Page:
Premier League Makes Changes to UK Broadcasts With Pay-Per-View Games

Some Premier League games will now be pay-per-view | ALEX LIVESEY/Getty Images

Every Premier League game will continue to be broadcast live in the UK throughout the month of October, but new changes mean that half of the games will be shown on pay-per-view platforms at an additional cost to any existing subscriptions.

Since the beginning of ‘Project Restart’ in June, every Premier League game has been shown live in the UK across Sky Sports, BT Sport, Amazon Prime and BBC. Sky and BT included the extra games for subscribers at no extra cost, while Amazon and BBC broadcasts have been free.

Tottenham Hotspur v Watford FC - Premier LeaguePay-per-view games will cost fans £14.95 | James Williamson – AMA/Getty Images

With stadiums still closed to fans after plans to start allowing partial re-opening had to be pushed back amid rising numbers of cases, it is necessary for games to still be available by other means. But the latest update sees a return to a more normal routine, where fixtures that wouldn’t ordinarily have been chosen for live UK broadcast are charged at an additional premium rate.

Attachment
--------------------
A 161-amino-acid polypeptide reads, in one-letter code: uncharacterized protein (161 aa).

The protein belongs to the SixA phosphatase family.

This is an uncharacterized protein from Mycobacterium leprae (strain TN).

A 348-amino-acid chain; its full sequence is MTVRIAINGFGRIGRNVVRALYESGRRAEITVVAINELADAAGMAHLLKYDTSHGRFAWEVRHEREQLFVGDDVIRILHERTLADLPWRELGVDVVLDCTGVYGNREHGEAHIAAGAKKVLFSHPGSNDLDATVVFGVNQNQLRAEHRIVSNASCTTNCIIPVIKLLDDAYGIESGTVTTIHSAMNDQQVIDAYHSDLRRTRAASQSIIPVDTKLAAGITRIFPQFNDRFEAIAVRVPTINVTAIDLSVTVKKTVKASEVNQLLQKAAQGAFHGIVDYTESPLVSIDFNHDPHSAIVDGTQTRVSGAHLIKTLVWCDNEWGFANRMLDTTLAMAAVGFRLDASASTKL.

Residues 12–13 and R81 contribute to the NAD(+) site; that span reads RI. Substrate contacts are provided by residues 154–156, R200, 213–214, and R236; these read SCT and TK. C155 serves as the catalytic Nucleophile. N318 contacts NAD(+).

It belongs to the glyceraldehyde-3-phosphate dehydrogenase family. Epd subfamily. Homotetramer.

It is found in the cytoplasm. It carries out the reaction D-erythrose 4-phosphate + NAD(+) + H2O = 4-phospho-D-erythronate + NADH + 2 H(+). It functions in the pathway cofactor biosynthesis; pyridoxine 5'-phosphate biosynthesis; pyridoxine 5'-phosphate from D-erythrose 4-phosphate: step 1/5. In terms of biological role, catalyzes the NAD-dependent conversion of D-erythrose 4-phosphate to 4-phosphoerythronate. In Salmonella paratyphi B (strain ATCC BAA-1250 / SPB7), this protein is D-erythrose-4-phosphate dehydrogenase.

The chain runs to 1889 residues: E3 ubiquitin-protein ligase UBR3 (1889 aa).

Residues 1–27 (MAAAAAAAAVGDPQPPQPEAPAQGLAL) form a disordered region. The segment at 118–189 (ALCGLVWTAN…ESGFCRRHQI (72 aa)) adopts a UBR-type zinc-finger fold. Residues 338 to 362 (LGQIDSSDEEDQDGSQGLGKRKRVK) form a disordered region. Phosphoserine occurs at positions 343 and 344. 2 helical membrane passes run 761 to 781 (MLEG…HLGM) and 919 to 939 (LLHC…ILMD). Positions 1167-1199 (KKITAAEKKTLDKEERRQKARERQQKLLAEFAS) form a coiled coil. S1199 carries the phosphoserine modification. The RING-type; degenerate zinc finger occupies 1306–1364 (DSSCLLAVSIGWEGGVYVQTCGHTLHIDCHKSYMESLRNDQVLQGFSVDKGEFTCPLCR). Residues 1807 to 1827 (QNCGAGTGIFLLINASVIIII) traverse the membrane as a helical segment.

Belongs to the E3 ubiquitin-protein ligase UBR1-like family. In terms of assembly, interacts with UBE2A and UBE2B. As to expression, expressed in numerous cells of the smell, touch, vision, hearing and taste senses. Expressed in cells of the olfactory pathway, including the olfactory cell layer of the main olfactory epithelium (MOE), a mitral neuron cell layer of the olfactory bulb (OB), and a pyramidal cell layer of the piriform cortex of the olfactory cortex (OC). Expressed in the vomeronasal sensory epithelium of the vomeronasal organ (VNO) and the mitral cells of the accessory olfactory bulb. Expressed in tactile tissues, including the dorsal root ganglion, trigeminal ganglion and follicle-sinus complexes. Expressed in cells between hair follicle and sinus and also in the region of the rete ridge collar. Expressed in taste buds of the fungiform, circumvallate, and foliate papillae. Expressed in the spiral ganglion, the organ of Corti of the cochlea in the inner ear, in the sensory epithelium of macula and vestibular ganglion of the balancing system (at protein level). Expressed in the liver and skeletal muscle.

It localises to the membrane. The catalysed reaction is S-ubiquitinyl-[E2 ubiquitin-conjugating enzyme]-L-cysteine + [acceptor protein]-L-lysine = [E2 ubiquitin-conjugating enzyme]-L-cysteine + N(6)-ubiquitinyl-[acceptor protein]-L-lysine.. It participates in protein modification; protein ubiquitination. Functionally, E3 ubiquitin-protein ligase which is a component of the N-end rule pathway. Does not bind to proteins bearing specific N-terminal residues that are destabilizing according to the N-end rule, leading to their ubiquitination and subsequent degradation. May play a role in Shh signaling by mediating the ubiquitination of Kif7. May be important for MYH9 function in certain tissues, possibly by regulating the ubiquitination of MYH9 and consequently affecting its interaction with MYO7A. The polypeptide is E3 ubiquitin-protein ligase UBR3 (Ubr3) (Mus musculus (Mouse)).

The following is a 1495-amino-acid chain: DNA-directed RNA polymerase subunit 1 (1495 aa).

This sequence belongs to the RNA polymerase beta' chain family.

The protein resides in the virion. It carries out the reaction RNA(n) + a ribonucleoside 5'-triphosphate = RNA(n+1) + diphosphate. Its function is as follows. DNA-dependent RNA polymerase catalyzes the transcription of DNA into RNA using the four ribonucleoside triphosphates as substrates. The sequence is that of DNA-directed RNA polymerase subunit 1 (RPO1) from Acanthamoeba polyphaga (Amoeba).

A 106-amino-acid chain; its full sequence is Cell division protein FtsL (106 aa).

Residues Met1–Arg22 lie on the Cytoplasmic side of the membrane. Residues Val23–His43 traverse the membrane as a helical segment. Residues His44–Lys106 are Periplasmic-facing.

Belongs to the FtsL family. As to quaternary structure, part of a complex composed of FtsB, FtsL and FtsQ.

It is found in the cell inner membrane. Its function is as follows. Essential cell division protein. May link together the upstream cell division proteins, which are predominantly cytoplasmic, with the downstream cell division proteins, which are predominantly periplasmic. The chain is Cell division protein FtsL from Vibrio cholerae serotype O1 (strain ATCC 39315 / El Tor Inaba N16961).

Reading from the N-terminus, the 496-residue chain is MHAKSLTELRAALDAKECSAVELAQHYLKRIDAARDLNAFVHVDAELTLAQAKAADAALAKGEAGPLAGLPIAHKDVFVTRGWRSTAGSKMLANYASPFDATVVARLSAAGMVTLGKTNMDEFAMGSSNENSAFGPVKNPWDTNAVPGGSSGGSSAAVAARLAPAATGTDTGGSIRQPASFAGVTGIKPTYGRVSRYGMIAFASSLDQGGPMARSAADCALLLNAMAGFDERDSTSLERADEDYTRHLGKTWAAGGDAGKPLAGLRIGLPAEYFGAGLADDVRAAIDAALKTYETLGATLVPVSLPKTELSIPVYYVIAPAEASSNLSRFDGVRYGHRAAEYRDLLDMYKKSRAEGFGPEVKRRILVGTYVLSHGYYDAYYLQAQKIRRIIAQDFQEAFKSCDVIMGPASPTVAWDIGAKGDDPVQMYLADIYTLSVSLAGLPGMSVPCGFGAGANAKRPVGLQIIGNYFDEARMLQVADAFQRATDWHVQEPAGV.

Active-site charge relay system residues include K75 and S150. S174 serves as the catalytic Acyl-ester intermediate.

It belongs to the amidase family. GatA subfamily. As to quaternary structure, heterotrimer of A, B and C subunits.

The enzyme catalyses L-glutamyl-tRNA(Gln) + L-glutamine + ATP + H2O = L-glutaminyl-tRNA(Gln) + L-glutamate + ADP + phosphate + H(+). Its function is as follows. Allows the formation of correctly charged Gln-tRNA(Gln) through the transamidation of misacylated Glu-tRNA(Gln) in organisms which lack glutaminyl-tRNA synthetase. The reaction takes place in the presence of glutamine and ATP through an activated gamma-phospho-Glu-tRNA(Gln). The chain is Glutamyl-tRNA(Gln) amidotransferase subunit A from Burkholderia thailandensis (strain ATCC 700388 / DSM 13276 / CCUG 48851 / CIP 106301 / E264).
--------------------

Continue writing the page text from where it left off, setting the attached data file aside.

Five matches for each gameweek will be chosen for television as was previously the case before the pandemic struck. Now, the other five games for that given week will be available to purchase on a one-off basis via Sky Sports Box Office or BT Sport Box Office.

Both platforms are typically associated with boxing or wrestling pay-per-views but will begin to broadcast Premier League football as of later this month.

3 games on Sky Sports Box Office; 2 on BT Sport Box Office in the rounds until the end of October.

Means of generating revenue for Premier League clubs missing out on matchday income

— Rob Harris (@RobHarris) October 9, 2020

Newcastle vs Manchester United on Saturday 17 October and West Brom vs Burnley on Monday 19 October will be the first two Premier League fixtures made available on Sky Sports Box Office, for example, with each game priced individually at £14.95.

Although the additional extra costs may be jarring for fans, it is thought that charging for games that wouldn’t otherwise have been available on television will begin to offset the loss of matchday revenue that persists from stadiums being closed.

For more from Jamie Spencer, follow him on Twitter and Facebook!

Source of the article

Related posts